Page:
Tuesday, February 20, 2007

William Paul Thayer 1919-2010

Paul Thayer was born in 1919 in Henryetta, Oklahoma. He attended high school in Wichita, Kansas and spent a year at Wichita State University. After a year off working in the oil fields as a roughneck, he returned to college at the University of Kansas and enrolled in the Civilian Pilot Training Program to become a pilot. He entered Naval Aviation Cadet Program in mid-1941, receiving his wings and commission in March 1942. He was assigned to Squadron VF-26 flying the Grumman F4F 'Wildcat' and became an ace with 6 confirmed and 4 probable aerial victories and 9 more Japanese aircraft destroyed on the ground. He also shared in the sinking of a Japanese destroyer with 4 other Navy pilots, having fought the good war he resigned from the Navy as a Lieutenant Commander.

After 2 years as a TWA transport pilot, he joined Chance Vought Aircraft Company as test pilot in 1948. He was the first pilot to break the sound barrier in a Navy production fighter - the XF7U-1 (1949) and to use the ejection seat when his XF7U-1 (1949) caught fire in flight. Other first's include: first pilot to demonstrate all structural and high Mach Number (MN) limitations of the XF6U-1 (1950), first pilot to demonstrate all structural and high MN limitations of the XF-89 (1951), first pilot to have barrel-rolled a Boeing 737Thayer walked away from six wrecked airplanes and bailed out of one. He rapidly progressed to Chief Test Pilot in 1949, Flight Test Director, Vice President of Sales in 1951 and finally Company President in 1961.
In 1970, the parent LTV Corporation fell into deep financial distress and Paul was called upon to tackle the biggest challenge of his career, saving the corporation. And save it he did! Facing down the major creditor and energizing every element of the organization, he not only brought the firm into the black but set new records for sales and re-established LTV as a major player in the industry.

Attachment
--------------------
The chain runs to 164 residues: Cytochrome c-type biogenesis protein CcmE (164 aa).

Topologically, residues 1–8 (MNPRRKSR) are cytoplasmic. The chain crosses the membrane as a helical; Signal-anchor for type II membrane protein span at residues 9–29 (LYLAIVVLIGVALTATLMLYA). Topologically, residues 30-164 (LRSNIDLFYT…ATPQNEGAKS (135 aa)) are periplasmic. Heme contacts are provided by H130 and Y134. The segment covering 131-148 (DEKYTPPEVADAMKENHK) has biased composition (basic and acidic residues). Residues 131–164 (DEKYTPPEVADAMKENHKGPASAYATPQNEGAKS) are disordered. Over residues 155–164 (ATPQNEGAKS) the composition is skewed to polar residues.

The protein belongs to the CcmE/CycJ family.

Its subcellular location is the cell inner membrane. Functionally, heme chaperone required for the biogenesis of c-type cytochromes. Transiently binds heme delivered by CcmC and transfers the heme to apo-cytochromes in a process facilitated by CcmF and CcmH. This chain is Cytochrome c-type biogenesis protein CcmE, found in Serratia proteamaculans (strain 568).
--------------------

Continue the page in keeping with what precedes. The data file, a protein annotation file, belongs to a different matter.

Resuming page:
With the corporation in sound shape, he accepted the invitation of President Reagan to serve as Deputy Secretary of Defense. He was sworn in on 12 January 1983 and served with distinction.

Wednesday, February 14, 2007

James R 'Ron' Mecklin 1931-

Ron Mecklin joined the USAF in 1954 and flew helicopters for 6 of those years--mostly the H-21B helicopter in Tennessee, Hokkaido Island, Japan; in Okinawa flying to radar sites and then in Cape Cod, Mass flying out to Texas Tower radar sites off shore. He served as a Maintenance Test Pilot for the unit's H-21Bs for almost 3 years.
He joined Boeing Helicopters in 1961 and started flying the twin turbine powered Vertol-107 series and served as co-pilot on the initial test flight of the HRB-1 which subsequently became the CH-46A. He flew this aircraft throughout its developmental program doing performance testing, stress and motion testing and structural demonstrations. He eventually became the CH-46 Project Test Pilot and participated in the development of the CH-46 D and E models.
In the latter '60's when the test phase of the H-46 series wound down, he started flying the Model 347--a stretched CH-47 which eventually had a tilt wing installed. This wing was installed and had a 'g' sensitive flap system that deployed flap to off-load the rotor system while manoeuvring.
In 1971, he headed up a flight demonstration of a modified AFCS [automated flight control system] to the Japanese Self Defence Force in Japan and then went to Singapore to arrange a demo program for their armed forces. He came back after 5 months in the Far East to continue a flight demonstration of the Model 347 to Pentagon officials that had begun while he was away. He continued flying the CH-47C in the early '70 and spent several months in Spain training Spanish Army pilots to fly their newly acquired Chinooks.
In 1974, he went to Long Island, NY to participate in the UTTAS competition. Boeing's entry was the YUH-61. He flew the strain survey and in the structural demonstration of that a/c and then went on to train US Army pilots in the a/c at Ft Rucker, AL and Ft Campbell, KY.
In the late '70's, he was involved in the flight testing of composite rotor blades for the the CH-47 and later on for the CH-46 helicopters. At this time, he was also designated as the Chinook Project Test Pilot.
He flew the first CH-47D on its initial flight and during the flight qualification trials--concentrating on the stress and motion program and structural demonstration. The next several years he was involved training US Army pilots to fly the D model and continue working systems' refinement.
In the early '80's, he got involved with the RAF's HC-Mk1 program and followed the qualification program with training the Boscombe Down Test Pilots and initial group of instructors in RAF 240 Squadron at RAF Odiham.
In 1985, he got involved with Special Operations where they were in the process of modifying several Chinooks with a Rockwell Collins integrated cockpit and flight control system. This system allowed the coupling of the flight controls to various navigation systems including GPS. This configuration eventually became known as the MH-47D. In addition to this program, he spent several months in Taiwan training their army pilots to fly their newly acquired BV Model 234s.